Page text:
Look, here’s the deal: “You’re Sixteen” is a catchy tune, and it’s one of the least cheesy songs of Ringo Starr’s solo career. But you have to forget a lot about the theme and content for it not to come across as a little sleazy.

2. “Into the Night” (Benny Mardones, 1980/1989)

The high point – or maybe the low point – in musical skeeviness is Benny Mardones’ one hit, a song that was such a windfall for him that he re-recorded and re-released it nine years after hit first hit the charts.

The first line of “Into the Night” is “She’s just sixteen years old. ‘Leave her alone,’ they said.” And the song should end there. Unfortunately, it goes on for four and a half minutes about how he wants to “take [her] into the night” and “show [her] a love like [she’s] never seen.” Gross.

What’s worse is that the second verse sounds like the couple has done more than talk to each other:

It’s like having a dream
Where nobody has a heart
It’s like having it all
And watching it fall apart
And I would wait till the end of time for you
And do it again, it’s true
I can’t measure my love
There’s nothing to compare it to.

Mardones barely missed the top ten of the Hot 100 in 1980, peaking at number 11. After a “Where Are They Now” radio segment in the late ’80s, Mardones got the inspiration to revisit his one hit for his self-titled album in 1989. This time around, the song went to number 20.

In some ways, it’s easy to understand the song’s appeal. The music revels in its glorious lushness, the melody is decent, and Mardones delivers a solid vocal performance. But it’s hard to get past those horrible lyrics, especially when the single hit the charts twice at the bookends of a decade.

1. “Brown Sugar” (Rolling Stones, 1971)

Leave it to the Rolling Stones to give us the most inappropriate hit of the entire decade. “Brown Sugar” carries a double meaning of sorts. Some interpretations maintain that the song is a veiled reference to drug use, and that makes some sense. But it also clearly tells the story of sex between a slave and her master.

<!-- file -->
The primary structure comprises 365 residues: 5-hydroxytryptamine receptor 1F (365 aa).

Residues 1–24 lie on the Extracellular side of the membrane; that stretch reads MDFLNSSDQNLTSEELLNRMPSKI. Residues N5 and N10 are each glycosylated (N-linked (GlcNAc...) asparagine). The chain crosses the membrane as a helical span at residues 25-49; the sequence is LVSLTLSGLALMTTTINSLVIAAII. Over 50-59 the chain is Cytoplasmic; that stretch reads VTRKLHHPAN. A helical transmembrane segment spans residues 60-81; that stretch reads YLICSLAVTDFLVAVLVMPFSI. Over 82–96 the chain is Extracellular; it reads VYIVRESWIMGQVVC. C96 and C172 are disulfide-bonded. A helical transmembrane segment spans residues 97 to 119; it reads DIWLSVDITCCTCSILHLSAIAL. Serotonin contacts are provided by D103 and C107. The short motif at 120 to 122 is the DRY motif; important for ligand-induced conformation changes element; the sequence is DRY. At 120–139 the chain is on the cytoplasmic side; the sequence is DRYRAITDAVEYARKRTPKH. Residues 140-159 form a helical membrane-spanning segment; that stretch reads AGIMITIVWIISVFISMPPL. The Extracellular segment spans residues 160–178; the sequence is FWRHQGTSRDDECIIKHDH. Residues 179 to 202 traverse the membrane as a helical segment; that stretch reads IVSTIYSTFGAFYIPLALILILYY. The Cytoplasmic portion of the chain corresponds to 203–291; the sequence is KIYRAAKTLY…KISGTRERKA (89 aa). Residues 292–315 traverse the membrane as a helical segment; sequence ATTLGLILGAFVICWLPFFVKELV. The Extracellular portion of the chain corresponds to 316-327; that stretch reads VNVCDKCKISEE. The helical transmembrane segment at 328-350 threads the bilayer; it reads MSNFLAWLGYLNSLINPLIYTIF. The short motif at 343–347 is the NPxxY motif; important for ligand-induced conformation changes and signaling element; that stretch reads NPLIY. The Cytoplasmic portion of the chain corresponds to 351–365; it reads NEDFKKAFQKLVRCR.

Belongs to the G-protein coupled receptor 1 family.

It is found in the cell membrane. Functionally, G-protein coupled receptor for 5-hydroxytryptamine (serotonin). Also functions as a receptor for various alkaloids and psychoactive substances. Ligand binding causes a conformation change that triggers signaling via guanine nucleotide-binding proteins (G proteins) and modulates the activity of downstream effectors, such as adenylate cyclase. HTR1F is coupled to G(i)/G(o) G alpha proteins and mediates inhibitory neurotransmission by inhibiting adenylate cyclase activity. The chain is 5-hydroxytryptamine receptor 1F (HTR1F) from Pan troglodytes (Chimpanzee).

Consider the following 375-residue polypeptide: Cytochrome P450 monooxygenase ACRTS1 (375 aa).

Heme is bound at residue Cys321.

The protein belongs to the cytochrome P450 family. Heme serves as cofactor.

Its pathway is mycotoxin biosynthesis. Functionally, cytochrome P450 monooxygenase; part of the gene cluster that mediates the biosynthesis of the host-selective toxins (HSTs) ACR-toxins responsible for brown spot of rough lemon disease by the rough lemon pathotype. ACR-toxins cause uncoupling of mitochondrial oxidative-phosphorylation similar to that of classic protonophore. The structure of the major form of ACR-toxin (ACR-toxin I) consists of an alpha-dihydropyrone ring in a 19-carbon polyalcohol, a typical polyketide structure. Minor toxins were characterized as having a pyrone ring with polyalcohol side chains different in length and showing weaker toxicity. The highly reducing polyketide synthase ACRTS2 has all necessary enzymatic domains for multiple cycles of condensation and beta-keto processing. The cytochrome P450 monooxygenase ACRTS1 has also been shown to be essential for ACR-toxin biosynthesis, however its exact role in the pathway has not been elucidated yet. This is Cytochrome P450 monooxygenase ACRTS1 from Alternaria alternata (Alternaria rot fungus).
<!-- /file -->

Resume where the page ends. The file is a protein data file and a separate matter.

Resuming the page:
Gold Coast slave ship bound for cotton fields
Sold in the market down in New Orleans
Scarred old slaver knows he’s doin’ all right
Hear him whip the women just around midnight.
Brown Sugar, how come you taste so good
Brown Sugar, just like a young girl should.

It’s absolutely disgusting, and that’s just the first verse and chorus. The rest of the song doesn’t get any better.

Mick Jagger leers on this one as much as anyone would expect him too. The lyrics reference sadomasochism and oral sex, and they’re hardly covered up in poetic license. It’s so blatant that the band has changed the lyrics in various live performances. This goes beyond worrying about political correctness and veers into complete inappropriateness.

Most of the songs on this list we can laugh about or shake our heads at, but I don’t see how anyone – the record label, radio programmers, and even the band’s management – let this song become a single.

What do you think? Are there other songs that belong on the list? Let us know in the comments below.